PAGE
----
I was too worn out to move any further, and no one was coming along to pick me up, so I stayed right there, feeling sorry for myself. I thought it would be ok to set up camp along the way -- God would see that I'd tried. That would be enough, right?

No.

When I sat down in the middle of my misery and refused to go further down the path before me, the wound in my heart became infected and began to fester. It bubbled over with anger and bitterness, fear and mistrust. I became weak and my heart became hard, atrophied. I doubted that healing was available to me, and I doubted the One who could heal me.

I was called to honesty this weekend at church, and I acknowledged the position I'd put myself in. I John 1:9 reads, "If we confess our sins, he is faithful and just to forgive us our sins, and to cleanse us from all unrighteousness," and that's what happened for me. I acknowledged to God, and now acknowledge to you, that I put myself in a position of complacency, being eaten alive by subtle sin -- anger, bitterness, pain, disbelief. Fortunately, God is gracious and was waiting for me, ready to forgive, and because He is merciful, He hacked away at those dying, infected parts of my heart. He helped me to stand once again, and I believe He walks beside me as I continue along the path ahead.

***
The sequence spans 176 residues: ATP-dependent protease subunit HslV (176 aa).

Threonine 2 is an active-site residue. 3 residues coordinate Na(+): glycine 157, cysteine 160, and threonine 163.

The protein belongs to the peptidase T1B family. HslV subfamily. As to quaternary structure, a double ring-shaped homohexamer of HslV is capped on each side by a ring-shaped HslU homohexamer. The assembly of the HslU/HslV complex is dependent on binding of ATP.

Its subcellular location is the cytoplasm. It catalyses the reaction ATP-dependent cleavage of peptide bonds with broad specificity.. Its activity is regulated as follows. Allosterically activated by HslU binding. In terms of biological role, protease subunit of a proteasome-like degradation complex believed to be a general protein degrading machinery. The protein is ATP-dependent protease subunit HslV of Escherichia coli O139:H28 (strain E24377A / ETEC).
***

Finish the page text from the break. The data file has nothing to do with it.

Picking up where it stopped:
I don't know what that looks like, but I know God is faithful and will be present in my times of pain and times of triumph. That same mercy and forgiveness, comfort and grace is readily available for all who find themselves in need.


This Weekend at Church


Red Cards from Keystone Church on Vimeo.

9 comments:

  • Randi

    Amanda, I'm in tears reading that post and the only thing I can say is that you are one of the most open and honest people I know. You encourage me more than you can imagine to truly live the life ... you walk the walk and I have utmost respect for who you are. I'm so glad I know you.